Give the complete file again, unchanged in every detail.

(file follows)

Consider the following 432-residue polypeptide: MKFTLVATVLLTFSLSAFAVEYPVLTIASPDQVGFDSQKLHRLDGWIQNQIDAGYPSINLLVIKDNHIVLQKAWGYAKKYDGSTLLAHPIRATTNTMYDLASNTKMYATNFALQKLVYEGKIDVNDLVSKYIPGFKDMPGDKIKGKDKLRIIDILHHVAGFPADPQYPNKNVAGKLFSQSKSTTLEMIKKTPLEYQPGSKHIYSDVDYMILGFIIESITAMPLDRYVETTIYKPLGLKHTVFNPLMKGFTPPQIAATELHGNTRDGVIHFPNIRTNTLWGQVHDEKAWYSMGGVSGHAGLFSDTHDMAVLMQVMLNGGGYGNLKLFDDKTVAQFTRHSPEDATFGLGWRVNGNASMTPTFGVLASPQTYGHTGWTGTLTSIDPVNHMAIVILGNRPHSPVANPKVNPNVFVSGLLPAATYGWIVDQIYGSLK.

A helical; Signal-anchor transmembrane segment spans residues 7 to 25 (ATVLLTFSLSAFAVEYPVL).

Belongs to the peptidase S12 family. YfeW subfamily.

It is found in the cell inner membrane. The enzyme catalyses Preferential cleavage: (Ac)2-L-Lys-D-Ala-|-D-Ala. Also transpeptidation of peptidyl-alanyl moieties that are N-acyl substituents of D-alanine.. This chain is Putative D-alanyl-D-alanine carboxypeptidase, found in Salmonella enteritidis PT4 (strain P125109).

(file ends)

Consider the following 432-residue polypeptide: MKFTLVATVLLTFSLSAFAVEYPVLTIASPDQVGFDSQKLHRLDGWIQNQIDAGYPSINLLVIKDNHIVLQKAWGYAKKYDGSTLLAHPIRATTNTMYDLASNTKMYATNFALQKLVYEGKIDVNDLVSKYIPGFKDMPGDKIKGKDKLRIIDILHHVAGFPADPQYPNKNVAGKLFSQSKSTTLEMIKKTPLEYQPGSKHIYSDVDYMILGFIIESITAMPLDRYVETTIYKPLGLKHTVFNPLMKGFTPPQIAATELHGNTRDGVIHFPNIRTNTLWGQVHDEKAWYSMGGVSGHAGLFSDTHDMAVLMQVMLNGGGYGNLKLFDDKTVAQFTRHSPEDATFGLGWRVNGNASMTPTFGVLASPQTYGHTGWTGTLTSIDPVNHMAIVILGNRPHSPVANPKVNPNVFVSGLLPAATYGWIVDQIYGSLK.

A helical; Signal-anchor transmembrane segment spans residues 7 to 25 (ATVLLTFSLSAFAVEYPVL).

Belongs to the peptidase S12 family. YfeW subfamily.

It is found in the cell inner membrane. The enzyme catalyses Preferential cleavage: (Ac)2-L-Lys-D-Ala-|-D-Ala. Also transpeptidation of peptidyl-alanyl moieties that are N-acyl substituents of D-alanine.. This chain is Putative D-alanyl-D-alanine carboxypeptidase, found in Salmonella enteritidis PT4 (strain P125109).